The Prostate Gland—is it ‘badly designed’?1
Countering design critics
Published: 1 August 2008 (GMT+10)
The following brief web article was adapted from the section on alleged ‘bad designs’ in Dr Sarfati’s new book By Design, which is subtitled, Evidence for nature’s Intelligent Designer—the God of the Bible.
The prostate is a walnut-sized gland in male mammals that secretes a clear, slightly alkaline liquid that comprises about 10–30% of the volume of semen. Thus it is a vital musculoglandular organ for reproduction. Some critics of creation/intelligent design complain that it is badly designed because the urethra (the tube through which urine flows out) passes through it, so if the prostate enlarges, it restricts urine flow.
However, the positioning makes a great deal of sense. Rather than the urethra going through the prostate, it is more accurate to consider the prostate as a thickening of the urethral wall. It produces a major component of semen (other than the sperm, which come from the testicles; the testicles have to be outside the body for cooling purposes; much of the liquid is produced by the seminal vesicles). The prostate’s secretions have to be injected into the urethra at the right time to join up with the spermatozoa from the testicles. The prostate arrangement means that its 30–50 glands secrete into 16–32 ducts that open independently into the urethra. The whole prostate contracts during ejaculation, and its smooth muscle quickly empties its contents and forces the semen along. The prostate also contains nerve plexuses, and is responsible for much of the pleasure of male sexual activity.
So why did the designer not simply place the prostate alongside the urethra? Presumably because it would require a new duct system, and extra systems to propel its secretions and propel the semen along.
The prostate also acts as a spacer between the bladder and the urogenital diaphragm. This provides a support for the bladder, and prevents the urethra kinking when the bladder is full. Otherwise extra ligaments and attachment structures would be required. This positioning could also be necessary to shut off urine flow during ejaculation. Indeed, one potential problem with prostate removal is incontinence.
As for the problems with enlargement, they are not normal features but pathological ones, so in a biblical framework they would be regarded as post-Fall. In any case, even by age 80, only about half of men actually have significant enlargement of the gland, and only a quarter have any urinary symptoms. In many men, the prostate actually shrinks as they get older.2 If this was a design problem, all men would suffer from it. Factors involved in prostate problems include hormone imbalance, obesity, infections, medicinal side effects, and mutations.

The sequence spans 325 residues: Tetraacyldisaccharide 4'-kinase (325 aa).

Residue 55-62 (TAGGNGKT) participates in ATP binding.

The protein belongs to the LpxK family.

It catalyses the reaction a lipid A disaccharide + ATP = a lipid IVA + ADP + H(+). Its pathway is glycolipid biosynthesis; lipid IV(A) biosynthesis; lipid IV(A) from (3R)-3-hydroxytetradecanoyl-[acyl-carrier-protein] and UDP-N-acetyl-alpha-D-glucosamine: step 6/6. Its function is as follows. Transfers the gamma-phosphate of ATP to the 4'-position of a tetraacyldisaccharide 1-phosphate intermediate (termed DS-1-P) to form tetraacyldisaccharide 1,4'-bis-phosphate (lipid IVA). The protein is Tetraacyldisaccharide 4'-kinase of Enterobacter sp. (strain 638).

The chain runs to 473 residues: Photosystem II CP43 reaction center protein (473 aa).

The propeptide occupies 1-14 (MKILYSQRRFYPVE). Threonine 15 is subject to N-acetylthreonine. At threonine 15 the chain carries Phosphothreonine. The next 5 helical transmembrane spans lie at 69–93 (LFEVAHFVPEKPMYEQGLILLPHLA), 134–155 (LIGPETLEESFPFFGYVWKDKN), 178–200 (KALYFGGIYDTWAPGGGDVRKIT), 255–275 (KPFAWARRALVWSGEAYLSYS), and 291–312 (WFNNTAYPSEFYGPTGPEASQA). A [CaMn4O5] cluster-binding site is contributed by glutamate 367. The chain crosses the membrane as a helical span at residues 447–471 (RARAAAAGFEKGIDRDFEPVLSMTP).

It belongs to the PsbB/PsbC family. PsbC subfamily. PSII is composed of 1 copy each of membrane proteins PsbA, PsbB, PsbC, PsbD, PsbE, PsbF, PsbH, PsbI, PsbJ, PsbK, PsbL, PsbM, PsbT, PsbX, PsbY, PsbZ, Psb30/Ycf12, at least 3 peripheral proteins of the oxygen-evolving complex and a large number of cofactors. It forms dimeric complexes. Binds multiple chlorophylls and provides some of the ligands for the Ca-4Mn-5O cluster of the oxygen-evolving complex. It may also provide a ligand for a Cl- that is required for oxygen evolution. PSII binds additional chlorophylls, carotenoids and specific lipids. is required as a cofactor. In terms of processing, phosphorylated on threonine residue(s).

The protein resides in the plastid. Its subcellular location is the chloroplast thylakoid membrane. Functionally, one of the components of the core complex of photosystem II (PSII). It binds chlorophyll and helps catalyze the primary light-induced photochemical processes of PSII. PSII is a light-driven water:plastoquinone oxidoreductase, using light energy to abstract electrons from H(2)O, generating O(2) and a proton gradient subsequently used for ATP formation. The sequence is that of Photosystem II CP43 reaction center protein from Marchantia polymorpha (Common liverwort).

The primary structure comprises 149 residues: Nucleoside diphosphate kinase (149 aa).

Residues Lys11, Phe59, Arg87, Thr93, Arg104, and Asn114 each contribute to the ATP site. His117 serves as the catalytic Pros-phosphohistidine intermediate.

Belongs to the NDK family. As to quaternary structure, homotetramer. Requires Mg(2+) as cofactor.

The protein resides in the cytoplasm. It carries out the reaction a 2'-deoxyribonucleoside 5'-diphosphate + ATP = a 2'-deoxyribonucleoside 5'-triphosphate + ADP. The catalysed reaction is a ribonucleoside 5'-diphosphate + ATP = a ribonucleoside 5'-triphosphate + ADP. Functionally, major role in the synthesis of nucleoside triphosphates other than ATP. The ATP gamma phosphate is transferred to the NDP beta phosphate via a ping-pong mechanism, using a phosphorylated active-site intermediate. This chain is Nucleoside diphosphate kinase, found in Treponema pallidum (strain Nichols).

Japanese men living in Japan have much less problem, whereas Japanese men living in America develop the same level of problems as Americans from other ethnic backgrounds. The reason for this is thought to be differences in diet. The Japanese diet comprises a lot of fish, which is rich in omega-3 fatty acids, which are anti-inflammatory, and zinc, which inhibits an enzyme involved in conversion of testosterone (male hormone) to dihydrotestosterone, which stimulates hypertrophy (enlargement) of the gland. The traditional Japanese diet also includes regular portions of tofu, which has mild oestrogenic effects that counter the deleterious effects of sometimes excessive dihydrotestosterone on prostate hypertrophy. Inadequate vegetable consumption quadrupled the risk of prostate problems in one study. Clearly, a defective diet could be a large factor in the men who suffer from prostate enlargement.3
Overall then, the prostate normally functions extremely well throughout a man’s life. Other mammals have a similar design. In any case, if it were as bad as evolutionary critics say, then surely natural selection would have eliminated this design.
- Thanks to Dr Don Batten for much of the information in this article, as well as Dr Jerry Bergman, Was the prostate poorly designed? Creation Research Society Quarterly 44(3):230–235, 2008. Return to text.
- Isaacs J.T., Etiology of benign prostatic hyperplasia. Eur. Urology. 25(suppl 1):6–9, 1994. Return to text.
- Araki, H., et al., High-risk group for benign prostatic hypertrophy, Prostate 4:253–64, 1983. Return to text.